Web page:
numerous fraternity and sorority
spring houseparties two athletic
events in which Michigan teams will
compete,rand Mother s Day. May 13,
the latter to be specially celebrated.
Spring Games Abandoned
The spring games between first-
and second-year classes, which nor-
mally come at this time, will not be
a part of the program because lack
of interest in them in the past few
years has been so pronounced that
it has been almost impossible to get
either class to organize for the com-
petitions.
Open House will be held on all
parts of the campus. in connection
with this homecoming and special
exhibits and plans will be made by
the various units concerned. Mc-
Cormick expressed the hope of the
committee that students as well as
their guests will take advantage of
this opportunity to see their own
campus and become better acquaint-
ed with all its features.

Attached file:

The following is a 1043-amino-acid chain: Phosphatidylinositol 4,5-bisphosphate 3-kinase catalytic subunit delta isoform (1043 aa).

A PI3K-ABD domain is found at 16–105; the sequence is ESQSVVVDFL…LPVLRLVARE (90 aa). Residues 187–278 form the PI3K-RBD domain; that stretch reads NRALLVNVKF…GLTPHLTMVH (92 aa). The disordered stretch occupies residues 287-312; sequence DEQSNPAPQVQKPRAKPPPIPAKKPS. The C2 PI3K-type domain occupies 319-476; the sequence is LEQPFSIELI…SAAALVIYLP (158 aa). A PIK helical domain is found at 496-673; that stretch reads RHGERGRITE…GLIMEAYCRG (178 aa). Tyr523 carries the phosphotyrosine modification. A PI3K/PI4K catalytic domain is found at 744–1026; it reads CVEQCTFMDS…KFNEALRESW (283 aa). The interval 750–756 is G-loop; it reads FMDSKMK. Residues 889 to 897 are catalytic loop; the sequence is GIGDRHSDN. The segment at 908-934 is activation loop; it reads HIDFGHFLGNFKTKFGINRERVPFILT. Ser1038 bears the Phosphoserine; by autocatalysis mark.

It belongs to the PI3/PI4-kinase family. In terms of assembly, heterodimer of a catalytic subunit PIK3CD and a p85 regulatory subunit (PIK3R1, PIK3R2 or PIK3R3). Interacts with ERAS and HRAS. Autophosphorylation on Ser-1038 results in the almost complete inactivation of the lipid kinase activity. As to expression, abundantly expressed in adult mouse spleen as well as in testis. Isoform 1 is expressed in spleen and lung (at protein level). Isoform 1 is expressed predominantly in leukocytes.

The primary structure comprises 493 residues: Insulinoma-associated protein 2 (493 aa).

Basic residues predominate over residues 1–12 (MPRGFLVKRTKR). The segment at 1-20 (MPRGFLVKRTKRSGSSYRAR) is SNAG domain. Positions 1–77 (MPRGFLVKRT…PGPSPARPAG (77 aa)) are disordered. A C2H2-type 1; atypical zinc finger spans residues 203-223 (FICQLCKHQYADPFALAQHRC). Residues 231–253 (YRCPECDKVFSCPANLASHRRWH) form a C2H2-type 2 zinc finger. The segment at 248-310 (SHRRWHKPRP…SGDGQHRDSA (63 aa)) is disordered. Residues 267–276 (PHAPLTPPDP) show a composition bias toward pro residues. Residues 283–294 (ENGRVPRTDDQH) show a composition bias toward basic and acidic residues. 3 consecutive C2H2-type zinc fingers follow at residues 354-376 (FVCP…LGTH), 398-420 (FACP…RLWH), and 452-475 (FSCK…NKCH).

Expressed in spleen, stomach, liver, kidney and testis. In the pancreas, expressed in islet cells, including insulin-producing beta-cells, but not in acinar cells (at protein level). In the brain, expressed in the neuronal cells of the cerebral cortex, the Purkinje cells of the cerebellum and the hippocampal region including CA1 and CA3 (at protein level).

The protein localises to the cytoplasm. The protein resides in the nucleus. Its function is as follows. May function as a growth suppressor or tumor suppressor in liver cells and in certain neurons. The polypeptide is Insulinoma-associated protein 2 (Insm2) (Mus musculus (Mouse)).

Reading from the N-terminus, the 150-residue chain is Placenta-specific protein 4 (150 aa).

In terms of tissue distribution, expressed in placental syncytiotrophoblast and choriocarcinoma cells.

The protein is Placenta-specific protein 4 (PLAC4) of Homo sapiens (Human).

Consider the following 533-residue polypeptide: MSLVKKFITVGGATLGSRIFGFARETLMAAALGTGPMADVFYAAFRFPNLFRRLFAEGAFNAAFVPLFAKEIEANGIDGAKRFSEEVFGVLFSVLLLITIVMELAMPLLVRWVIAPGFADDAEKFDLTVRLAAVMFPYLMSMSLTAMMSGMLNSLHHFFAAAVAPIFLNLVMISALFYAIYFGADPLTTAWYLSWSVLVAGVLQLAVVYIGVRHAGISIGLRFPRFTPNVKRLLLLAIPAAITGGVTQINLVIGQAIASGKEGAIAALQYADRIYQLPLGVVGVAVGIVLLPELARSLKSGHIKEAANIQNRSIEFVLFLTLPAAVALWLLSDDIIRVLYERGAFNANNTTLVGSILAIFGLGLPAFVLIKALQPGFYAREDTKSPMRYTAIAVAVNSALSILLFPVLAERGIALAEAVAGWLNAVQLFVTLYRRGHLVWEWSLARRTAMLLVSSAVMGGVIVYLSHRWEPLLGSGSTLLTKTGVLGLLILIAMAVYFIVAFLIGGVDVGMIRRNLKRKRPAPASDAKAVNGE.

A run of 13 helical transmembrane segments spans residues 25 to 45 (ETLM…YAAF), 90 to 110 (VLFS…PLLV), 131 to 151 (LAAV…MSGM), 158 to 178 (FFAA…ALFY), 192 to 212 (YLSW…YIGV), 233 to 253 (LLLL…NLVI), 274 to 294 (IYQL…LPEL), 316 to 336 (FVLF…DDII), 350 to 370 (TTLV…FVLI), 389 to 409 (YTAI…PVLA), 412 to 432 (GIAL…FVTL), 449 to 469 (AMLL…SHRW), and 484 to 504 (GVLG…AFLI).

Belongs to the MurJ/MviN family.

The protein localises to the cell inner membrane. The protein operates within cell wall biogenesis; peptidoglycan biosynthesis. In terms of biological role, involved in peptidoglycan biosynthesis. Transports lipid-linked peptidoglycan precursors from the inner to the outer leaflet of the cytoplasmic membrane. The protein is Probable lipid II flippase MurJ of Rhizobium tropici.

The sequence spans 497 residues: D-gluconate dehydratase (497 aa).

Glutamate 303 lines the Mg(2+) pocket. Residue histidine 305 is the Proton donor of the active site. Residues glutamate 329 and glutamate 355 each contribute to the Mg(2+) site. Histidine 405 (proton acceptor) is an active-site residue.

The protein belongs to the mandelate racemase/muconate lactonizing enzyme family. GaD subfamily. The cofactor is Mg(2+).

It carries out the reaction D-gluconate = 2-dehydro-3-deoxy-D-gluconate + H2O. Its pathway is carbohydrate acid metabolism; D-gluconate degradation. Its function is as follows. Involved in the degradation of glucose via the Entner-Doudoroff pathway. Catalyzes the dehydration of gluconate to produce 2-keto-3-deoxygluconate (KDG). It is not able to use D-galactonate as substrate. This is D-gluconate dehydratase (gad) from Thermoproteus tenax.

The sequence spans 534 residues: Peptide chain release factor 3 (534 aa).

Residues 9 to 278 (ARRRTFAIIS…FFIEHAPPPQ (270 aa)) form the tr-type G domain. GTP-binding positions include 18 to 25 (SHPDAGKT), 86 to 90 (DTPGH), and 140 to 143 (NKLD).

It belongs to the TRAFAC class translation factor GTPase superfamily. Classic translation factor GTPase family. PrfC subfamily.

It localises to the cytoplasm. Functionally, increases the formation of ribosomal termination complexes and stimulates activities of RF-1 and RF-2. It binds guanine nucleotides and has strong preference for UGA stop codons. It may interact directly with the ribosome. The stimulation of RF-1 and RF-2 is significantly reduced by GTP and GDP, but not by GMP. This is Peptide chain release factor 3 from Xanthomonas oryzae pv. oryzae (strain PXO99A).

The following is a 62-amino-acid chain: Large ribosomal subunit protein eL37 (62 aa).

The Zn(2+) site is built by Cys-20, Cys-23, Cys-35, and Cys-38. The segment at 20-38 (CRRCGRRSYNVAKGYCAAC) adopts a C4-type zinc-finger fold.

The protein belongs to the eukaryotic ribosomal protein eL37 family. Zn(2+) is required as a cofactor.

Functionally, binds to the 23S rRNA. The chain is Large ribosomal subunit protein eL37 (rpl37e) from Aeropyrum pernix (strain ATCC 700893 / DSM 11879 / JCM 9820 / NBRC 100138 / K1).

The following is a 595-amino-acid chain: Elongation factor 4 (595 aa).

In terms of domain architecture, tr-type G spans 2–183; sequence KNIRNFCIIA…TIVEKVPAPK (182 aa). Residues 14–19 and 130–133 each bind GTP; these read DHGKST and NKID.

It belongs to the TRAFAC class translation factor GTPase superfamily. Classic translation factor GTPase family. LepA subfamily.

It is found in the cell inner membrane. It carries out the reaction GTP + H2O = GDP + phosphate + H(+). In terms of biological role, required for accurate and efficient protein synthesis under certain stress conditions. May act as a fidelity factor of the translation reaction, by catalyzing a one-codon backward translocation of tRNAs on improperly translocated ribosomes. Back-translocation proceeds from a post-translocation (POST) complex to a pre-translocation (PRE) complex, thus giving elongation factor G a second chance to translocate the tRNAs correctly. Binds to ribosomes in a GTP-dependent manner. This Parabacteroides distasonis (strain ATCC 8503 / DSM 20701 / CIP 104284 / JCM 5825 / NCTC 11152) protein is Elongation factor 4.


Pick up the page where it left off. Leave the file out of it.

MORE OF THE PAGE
Fraternity and sorority co-opera-
tion will be essential to the success
of the plans, McCormick believes, as
it will be their job to make sure
that other plans do not conflict with
the general ones.
Dr. Ruthven Honorary Chairman
President Alexander G. Ruthven
will serve as honorary chairman of
the committee; Julie Kane, '36, as
assistant chairman; and Lawrence
Clayton, '35, as secretary. Dean Alice
C. Lloyd, Dean Joseph A. Bursley,
Dr. Charles A. Sink, T. Hawley Tap-
ping, and Miss Ethel McCormick
complete the list of faculty and ad-
ministrative members.
Student members include Bethel
B. Kelley, '34. representing the In-
terfraternity Council; Thomas K.
Connellan, '34, representing The
Daily; Gilbert E. Bursley, '34, the
Undergraduate Council; Robert A.
Saltzstein, '34, the Union; Grace
Mayer, '34, the League; Elizabeth
Aigler, '35, the Panhellenic Associa-
tion; Sherwood Messner, '34, the
Student Christian Association; and
Clarence Blanding, '34, the engineer-
ing college.
Sundwall Gives

Suggests That Parley Be
Understood Only As A
Means To An End
That the Spring Parley is deficient
because "the annual public catechiz-
ing of professors for a few hours on